I came out very young by the standards of the time. I was 14. It was not at all easy as we were still dealing with the confines of Section 28. I’ve always known I didn’t feel right identifying as female, but the law made it something that was very hard to learn about.

My journey was alienating, lonely and often frightening. I was 18 before I met people from the trans community willing to talk and 20 before I first heard the term gender fluid. It immediately struck a chord with me. Drag has been a huge part of the process of me discovering who I am and reaching this point. 

DIVA: Drag has come a long way, and we now have shows like Drag Race, Drag SOS and Drag Idol bringing drag into the entertainment sphere. Has this commercialisation impacted the message or meaning at all?

There have of course been huge benefits to drag getting some mainstream attention; there are bigger stages, bigger audiences, more exposure and more people talking about gender expression. For established drag artists, that means seizing those bigger stages and platforms and reaching different audiences. I recently had the opportunity to work with Meta for their Queens of the Metaverse campaign which was a bit mega! Drag artists of the future won’t just be in local LGBTQIA venues and on the telly but we’ll be popping up in virtual reality too – and queer representation is important in all spaces.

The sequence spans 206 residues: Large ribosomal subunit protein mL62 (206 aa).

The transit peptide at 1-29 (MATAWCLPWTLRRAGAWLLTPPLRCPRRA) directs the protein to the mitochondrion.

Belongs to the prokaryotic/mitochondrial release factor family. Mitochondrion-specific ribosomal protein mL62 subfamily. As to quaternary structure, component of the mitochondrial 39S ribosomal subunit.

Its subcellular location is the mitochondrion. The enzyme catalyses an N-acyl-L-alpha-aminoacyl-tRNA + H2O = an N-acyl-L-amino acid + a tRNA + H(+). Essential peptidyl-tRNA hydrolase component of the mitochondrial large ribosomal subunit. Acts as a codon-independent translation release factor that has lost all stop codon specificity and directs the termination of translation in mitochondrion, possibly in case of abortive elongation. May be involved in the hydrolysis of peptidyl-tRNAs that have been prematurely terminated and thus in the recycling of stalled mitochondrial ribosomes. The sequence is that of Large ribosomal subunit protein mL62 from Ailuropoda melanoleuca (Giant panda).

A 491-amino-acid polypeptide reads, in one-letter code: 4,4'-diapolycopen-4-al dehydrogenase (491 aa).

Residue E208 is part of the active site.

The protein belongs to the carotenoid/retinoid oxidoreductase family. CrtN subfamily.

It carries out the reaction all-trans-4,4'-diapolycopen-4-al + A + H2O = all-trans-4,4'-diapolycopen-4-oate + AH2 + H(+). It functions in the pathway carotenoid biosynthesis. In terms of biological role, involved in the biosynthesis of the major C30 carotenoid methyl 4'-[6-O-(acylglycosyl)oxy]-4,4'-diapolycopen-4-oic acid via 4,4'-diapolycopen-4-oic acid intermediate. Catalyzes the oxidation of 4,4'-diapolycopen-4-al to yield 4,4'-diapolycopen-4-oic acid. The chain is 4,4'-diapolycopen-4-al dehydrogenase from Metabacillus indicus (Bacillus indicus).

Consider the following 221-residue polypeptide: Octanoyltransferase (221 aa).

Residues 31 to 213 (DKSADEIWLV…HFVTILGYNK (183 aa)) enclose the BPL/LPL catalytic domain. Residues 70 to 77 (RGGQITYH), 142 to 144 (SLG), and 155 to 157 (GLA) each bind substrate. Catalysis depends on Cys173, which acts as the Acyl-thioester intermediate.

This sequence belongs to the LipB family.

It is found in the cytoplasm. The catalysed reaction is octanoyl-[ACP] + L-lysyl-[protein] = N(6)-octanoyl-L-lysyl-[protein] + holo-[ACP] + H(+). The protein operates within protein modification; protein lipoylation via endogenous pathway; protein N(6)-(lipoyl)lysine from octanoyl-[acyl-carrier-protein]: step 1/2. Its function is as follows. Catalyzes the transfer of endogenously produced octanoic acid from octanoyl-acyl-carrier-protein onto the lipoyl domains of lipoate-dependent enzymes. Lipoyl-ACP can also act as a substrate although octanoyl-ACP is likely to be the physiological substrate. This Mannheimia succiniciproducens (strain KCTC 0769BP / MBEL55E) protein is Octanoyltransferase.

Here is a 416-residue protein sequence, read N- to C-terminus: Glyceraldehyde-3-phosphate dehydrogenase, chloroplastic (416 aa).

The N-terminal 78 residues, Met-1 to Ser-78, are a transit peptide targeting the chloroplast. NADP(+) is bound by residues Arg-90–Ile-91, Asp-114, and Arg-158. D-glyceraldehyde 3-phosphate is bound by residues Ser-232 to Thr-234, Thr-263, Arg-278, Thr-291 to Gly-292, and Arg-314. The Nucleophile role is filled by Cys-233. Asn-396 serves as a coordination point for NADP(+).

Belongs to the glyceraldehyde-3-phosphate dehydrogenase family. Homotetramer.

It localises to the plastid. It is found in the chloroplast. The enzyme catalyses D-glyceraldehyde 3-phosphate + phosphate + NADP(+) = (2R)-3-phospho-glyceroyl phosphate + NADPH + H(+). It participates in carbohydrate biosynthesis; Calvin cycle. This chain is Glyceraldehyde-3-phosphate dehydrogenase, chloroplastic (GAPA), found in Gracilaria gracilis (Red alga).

There are so many different and exciting varieties of drag and drag performers, and we have so much further to go. My hope is that the empowerment at the root of drag reaches a wider audience. I’m delighted we are living in this time and that I’m able to contribute to this enormous wave of drag, but I do hope it helps people understand and accept human differences more. 

DIVA: You also founded drag king night BOiBOX in 2013. What has this journey been like for you and what inspired you to create this space?

At the time we launched BOiBOX, Kings were so underground in the UK. When I say we, I mean my on and off stage actual wife, Apple Derrieres who has been integral to the success of BOiBOX. When we began BOiBOX, there were very few spaces to perform but even fewer to explore. The original concept was a platform for learning and trying for the first time. Nine years on, we are now in an exciting place where we are selling out shows and championing those who have really excelled. The Drag King scene has exploded over the last decade, and I can proudly say we have been a part of making that happen.

DIVA: If you could offer one piece of advice to people looking to start drag, what would you say?

The drag scene may look like a glamorous and exciting world to leap into, but it takes a lot of hard work in a lot of different areas. You have to be able to juggle a lot of different skills to turn it into a career and that can take a lot of grit and determination. What’s truly important is that you bring yourself and what you have to say to the front. First and foremost, it is socio-political performance art….with glitter.

The last BOiBOX of 2022 takes place on 20 November at The Phoenix Arts Club. Want in? Grab a ticket here.

DIVA magazine celebrates 28 years in print in 2022. If you like what we do, then get behind LGBTQIA media and keep us going for another generation. Your support is invaluable.